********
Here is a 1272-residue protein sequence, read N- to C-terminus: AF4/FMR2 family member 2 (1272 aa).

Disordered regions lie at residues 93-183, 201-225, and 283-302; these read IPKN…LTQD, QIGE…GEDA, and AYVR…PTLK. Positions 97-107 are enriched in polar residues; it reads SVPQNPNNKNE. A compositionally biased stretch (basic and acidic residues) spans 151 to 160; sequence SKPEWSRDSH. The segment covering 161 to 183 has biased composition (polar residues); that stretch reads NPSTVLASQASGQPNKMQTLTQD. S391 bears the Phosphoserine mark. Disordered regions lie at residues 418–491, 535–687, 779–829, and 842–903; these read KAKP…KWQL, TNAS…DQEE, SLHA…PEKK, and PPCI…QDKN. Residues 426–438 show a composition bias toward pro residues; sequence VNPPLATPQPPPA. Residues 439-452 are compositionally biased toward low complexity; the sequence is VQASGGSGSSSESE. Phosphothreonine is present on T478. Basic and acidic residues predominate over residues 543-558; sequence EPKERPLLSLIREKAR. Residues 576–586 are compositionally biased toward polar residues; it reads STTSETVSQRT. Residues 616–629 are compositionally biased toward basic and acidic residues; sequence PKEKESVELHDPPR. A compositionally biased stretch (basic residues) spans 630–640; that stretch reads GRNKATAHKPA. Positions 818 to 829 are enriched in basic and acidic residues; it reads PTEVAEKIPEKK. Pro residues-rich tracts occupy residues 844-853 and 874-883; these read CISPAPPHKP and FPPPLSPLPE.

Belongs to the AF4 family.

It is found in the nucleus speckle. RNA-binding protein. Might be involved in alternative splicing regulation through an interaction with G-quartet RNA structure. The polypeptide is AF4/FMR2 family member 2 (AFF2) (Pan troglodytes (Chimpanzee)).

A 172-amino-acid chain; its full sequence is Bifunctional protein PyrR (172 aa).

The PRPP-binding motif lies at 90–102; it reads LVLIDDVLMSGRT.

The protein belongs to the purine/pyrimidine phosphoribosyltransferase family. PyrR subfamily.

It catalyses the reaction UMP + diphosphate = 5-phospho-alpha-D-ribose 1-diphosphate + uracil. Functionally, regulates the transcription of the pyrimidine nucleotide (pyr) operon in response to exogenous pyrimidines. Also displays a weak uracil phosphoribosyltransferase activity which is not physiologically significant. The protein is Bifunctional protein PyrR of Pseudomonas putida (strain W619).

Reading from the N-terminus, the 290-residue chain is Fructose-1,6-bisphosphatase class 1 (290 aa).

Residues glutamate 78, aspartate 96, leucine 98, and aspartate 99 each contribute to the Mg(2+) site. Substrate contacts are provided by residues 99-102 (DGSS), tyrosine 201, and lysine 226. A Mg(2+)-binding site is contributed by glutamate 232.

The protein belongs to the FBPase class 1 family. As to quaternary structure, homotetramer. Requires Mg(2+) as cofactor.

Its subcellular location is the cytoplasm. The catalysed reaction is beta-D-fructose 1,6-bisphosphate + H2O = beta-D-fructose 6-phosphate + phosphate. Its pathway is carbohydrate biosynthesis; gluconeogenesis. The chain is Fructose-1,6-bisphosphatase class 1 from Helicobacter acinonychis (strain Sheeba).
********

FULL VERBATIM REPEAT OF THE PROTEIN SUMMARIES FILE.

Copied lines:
Here is a 1272-residue protein sequence, read N- to C-terminus: AF4/FMR2 family member 2 (1272 aa).

Disordered regions lie at residues 93-183, 201-225, and 283-302; these read IPKN…LTQD, QIGE…GEDA, and AYVR…PTLK. Positions 97-107 are enriched in polar residues; it reads SVPQNPNNKNE. A compositionally biased stretch (basic and acidic residues) spans 151 to 160; sequence SKPEWSRDSH. The segment covering 161 to 183 has biased composition (polar residues); that stretch reads NPSTVLASQASGQPNKMQTLTQD. S391 bears the Phosphoserine mark. Disordered regions lie at residues 418–491, 535–687, 779–829, and 842–903; these read KAKP…KWQL, TNAS…DQEE, SLHA…PEKK, and PPCI…QDKN. Residues 426–438 show a composition bias toward pro residues; sequence VNPPLATPQPPPA. Residues 439-452 are compositionally biased toward low complexity; the sequence is VQASGGSGSSSESE. Phosphothreonine is present on T478. Basic and acidic residues predominate over residues 543-558; sequence EPKERPLLSLIREKAR. Residues 576–586 are compositionally biased toward polar residues; it reads STTSETVSQRT. Residues 616–629 are compositionally biased toward basic and acidic residues; sequence PKEKESVELHDPPR. A compositionally biased stretch (basic residues) spans 630–640; that stretch reads GRNKATAHKPA. Positions 818 to 829 are enriched in basic and acidic residues; it reads PTEVAEKIPEKK. Pro residues-rich tracts occupy residues 844-853 and 874-883; these read CISPAPPHKP and FPPPLSPLPE.

Belongs to the AF4 family.

It is found in the nucleus speckle. RNA-binding protein. Might be involved in alternative splicing regulation through an interaction with G-quartet RNA structure. The polypeptide is AF4/FMR2 family member 2 (AFF2) (Pan troglodytes (Chimpanzee)).

A 172-amino-acid chain; its full sequence is Bifunctional protein PyrR (172 aa).

The PRPP-binding motif lies at 90–102; it reads LVLIDDVLMSGRT.

The protein belongs to the purine/pyrimidine phosphoribosyltransferase family. PyrR subfamily.

It catalyses the reaction UMP + diphosphate = 5-phospho-alpha-D-ribose 1-diphosphate + uracil. Functionally, regulates the transcription of the pyrimidine nucleotide (pyr) operon in response to exogenous pyrimidines. Also displays a weak uracil phosphoribosyltransferase activity which is not physiologically significant. The protein is Bifunctional protein PyrR of Pseudomonas putida (strain W619).

Reading from the N-terminus, the 290-residue chain is Fructose-1,6-bisphosphatase class 1 (290 aa).

Residues glutamate 78, aspartate 96, leucine 98, and aspartate 99 each contribute to the Mg(2+) site. Substrate contacts are provided by residues 99-102 (DGSS), tyrosine 201, and lysine 226. A Mg(2+)-binding site is contributed by glutamate 232.

The protein belongs to the FBPase class 1 family. As to quaternary structure, homotetramer. Requires Mg(2+) as cofactor.

Its subcellular location is the cytoplasm. The catalysed reaction is beta-D-fructose 1,6-bisphosphate + H2O = beta-D-fructose 6-phosphate + phosphate. Its pathway is carbohydrate biosynthesis; gluconeogenesis. The chain is Fructose-1,6-bisphosphatase class 1 from Helicobacter acinonychis (strain Sheeba).